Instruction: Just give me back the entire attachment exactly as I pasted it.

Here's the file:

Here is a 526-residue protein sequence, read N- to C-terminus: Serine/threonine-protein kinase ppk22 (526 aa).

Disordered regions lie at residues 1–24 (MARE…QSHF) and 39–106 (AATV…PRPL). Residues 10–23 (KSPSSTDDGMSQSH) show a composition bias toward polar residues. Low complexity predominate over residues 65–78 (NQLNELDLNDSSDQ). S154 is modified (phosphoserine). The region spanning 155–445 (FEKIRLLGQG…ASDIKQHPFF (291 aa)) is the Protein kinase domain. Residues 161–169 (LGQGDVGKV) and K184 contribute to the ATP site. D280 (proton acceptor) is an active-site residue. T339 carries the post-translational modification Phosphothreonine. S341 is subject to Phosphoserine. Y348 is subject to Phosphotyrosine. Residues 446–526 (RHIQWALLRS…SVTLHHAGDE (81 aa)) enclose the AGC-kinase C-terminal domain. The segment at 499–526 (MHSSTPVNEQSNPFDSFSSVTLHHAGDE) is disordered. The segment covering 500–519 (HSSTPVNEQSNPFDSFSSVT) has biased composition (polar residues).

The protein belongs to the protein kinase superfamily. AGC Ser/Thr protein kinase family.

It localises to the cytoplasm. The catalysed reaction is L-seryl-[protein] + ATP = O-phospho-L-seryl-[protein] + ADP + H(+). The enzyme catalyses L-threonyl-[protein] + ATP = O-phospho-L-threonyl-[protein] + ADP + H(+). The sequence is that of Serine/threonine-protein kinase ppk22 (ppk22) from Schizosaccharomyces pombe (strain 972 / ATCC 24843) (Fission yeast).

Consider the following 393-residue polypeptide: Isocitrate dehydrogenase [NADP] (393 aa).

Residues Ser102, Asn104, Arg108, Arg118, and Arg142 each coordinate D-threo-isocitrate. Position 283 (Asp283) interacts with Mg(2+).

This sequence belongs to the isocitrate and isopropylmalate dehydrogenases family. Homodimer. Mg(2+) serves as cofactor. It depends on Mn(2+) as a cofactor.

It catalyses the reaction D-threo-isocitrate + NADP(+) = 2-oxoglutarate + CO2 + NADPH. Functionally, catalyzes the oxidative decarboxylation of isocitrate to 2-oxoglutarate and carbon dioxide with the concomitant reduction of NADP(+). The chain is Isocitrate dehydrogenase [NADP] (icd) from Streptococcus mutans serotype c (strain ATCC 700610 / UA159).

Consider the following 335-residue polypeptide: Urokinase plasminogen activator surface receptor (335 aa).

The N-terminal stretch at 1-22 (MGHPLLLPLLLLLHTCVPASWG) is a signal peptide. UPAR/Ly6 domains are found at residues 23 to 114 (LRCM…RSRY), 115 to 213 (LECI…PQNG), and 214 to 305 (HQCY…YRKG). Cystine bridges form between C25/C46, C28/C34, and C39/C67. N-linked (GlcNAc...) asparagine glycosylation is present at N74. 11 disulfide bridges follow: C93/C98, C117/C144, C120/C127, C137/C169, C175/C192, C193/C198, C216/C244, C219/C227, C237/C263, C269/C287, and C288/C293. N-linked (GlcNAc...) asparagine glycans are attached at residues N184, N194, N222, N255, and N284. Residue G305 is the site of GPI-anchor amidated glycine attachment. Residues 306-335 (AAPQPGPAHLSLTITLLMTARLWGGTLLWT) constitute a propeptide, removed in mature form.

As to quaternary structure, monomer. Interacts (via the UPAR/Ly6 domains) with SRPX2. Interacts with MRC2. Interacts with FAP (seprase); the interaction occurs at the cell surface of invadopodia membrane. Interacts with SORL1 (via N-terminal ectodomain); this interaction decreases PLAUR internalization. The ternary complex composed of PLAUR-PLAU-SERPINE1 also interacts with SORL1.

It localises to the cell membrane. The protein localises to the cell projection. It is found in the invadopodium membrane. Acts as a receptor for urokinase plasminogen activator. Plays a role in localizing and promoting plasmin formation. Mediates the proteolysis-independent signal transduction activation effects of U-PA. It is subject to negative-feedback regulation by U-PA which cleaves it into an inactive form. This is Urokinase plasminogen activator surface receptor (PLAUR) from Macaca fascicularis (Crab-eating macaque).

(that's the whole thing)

Here is a 526-residue protein sequence, read N- to C-terminus: Serine/threonine-protein kinase ppk22 (526 aa).

Disordered regions lie at residues 1–24 (MARE…QSHF) and 39–106 (AATV…PRPL). Residues 10–23 (KSPSSTDDGMSQSH) show a composition bias toward polar residues. Low complexity predominate over residues 65–78 (NQLNELDLNDSSDQ). S154 is modified (phosphoserine). The region spanning 155–445 (FEKIRLLGQG…ASDIKQHPFF (291 aa)) is the Protein kinase domain. Residues 161–169 (LGQGDVGKV) and K184 contribute to the ATP site. D280 (proton acceptor) is an active-site residue. T339 carries the post-translational modification Phosphothreonine. S341 is subject to Phosphoserine. Y348 is subject to Phosphotyrosine. Residues 446–526 (RHIQWALLRS…SVTLHHAGDE (81 aa)) enclose the AGC-kinase C-terminal domain. The segment at 499–526 (MHSSTPVNEQSNPFDSFSSVTLHHAGDE) is disordered. The segment covering 500–519 (HSSTPVNEQSNPFDSFSSVT) has biased composition (polar residues).

The protein belongs to the protein kinase superfamily. AGC Ser/Thr protein kinase family.

It localises to the cytoplasm. The catalysed reaction is L-seryl-[protein] + ATP = O-phospho-L-seryl-[protein] + ADP + H(+). The enzyme catalyses L-threonyl-[protein] + ATP = O-phospho-L-threonyl-[protein] + ADP + H(+). The sequence is that of Serine/threonine-protein kinase ppk22 (ppk22) from Schizosaccharomyces pombe (strain 972 / ATCC 24843) (Fission yeast).

Consider the following 393-residue polypeptide: Isocitrate dehydrogenase [NADP] (393 aa).

Residues Ser102, Asn104, Arg108, Arg118, and Arg142 each coordinate D-threo-isocitrate. Position 283 (Asp283) interacts with Mg(2+).

This sequence belongs to the isocitrate and isopropylmalate dehydrogenases family. Homodimer. Mg(2+) serves as cofactor. It depends on Mn(2+) as a cofactor.

It catalyses the reaction D-threo-isocitrate + NADP(+) = 2-oxoglutarate + CO2 + NADPH. Functionally, catalyzes the oxidative decarboxylation of isocitrate to 2-oxoglutarate and carbon dioxide with the concomitant reduction of NADP(+). The chain is Isocitrate dehydrogenase [NADP] (icd) from Streptococcus mutans serotype c (strain ATCC 700610 / UA159).

Consider the following 335-residue polypeptide: Urokinase plasminogen activator surface receptor (335 aa).

The N-terminal stretch at 1-22 (MGHPLLLPLLLLLHTCVPASWG) is a signal peptide. UPAR/Ly6 domains are found at residues 23 to 114 (LRCM…RSRY), 115 to 213 (LECI…PQNG), and 214 to 305 (HQCY…YRKG). Cystine bridges form between C25/C46, C28/C34, and C39/C67. N-linked (GlcNAc...) asparagine glycosylation is present at N74. 11 disulfide bridges follow: C93/C98, C117/C144, C120/C127, C137/C169, C175/C192, C193/C198, C216/C244, C219/C227, C237/C263, C269/C287, and C288/C293. N-linked (GlcNAc...) asparagine glycans are attached at residues N184, N194, N222, N255, and N284. Residue G305 is the site of GPI-anchor amidated glycine attachment. Residues 306-335 (AAPQPGPAHLSLTITLLMTARLWGGTLLWT) constitute a propeptide, removed in mature form.

As to quaternary structure, monomer. Interacts (via the UPAR/Ly6 domains) with SRPX2. Interacts with MRC2. Interacts with FAP (seprase); the interaction occurs at the cell surface of invadopodia membrane. Interacts with SORL1 (via N-terminal ectodomain); this interaction decreases PLAUR internalization. The ternary complex composed of PLAUR-PLAU-SERPINE1 also interacts with SORL1.

It localises to the cell membrane. The protein localises to the cell projection. It is found in the invadopodium membrane. Acts as a receptor for urokinase plasminogen activator. Plays a role in localizing and promoting plasmin formation. Mediates the proteolysis-independent signal transduction activation effects of U-PA. It is subject to negative-feedback regulation by U-PA which cleaves it into an inactive form. This is Urokinase plasminogen activator surface receptor (PLAUR) from Macaca fascicularis (Crab-eating macaque).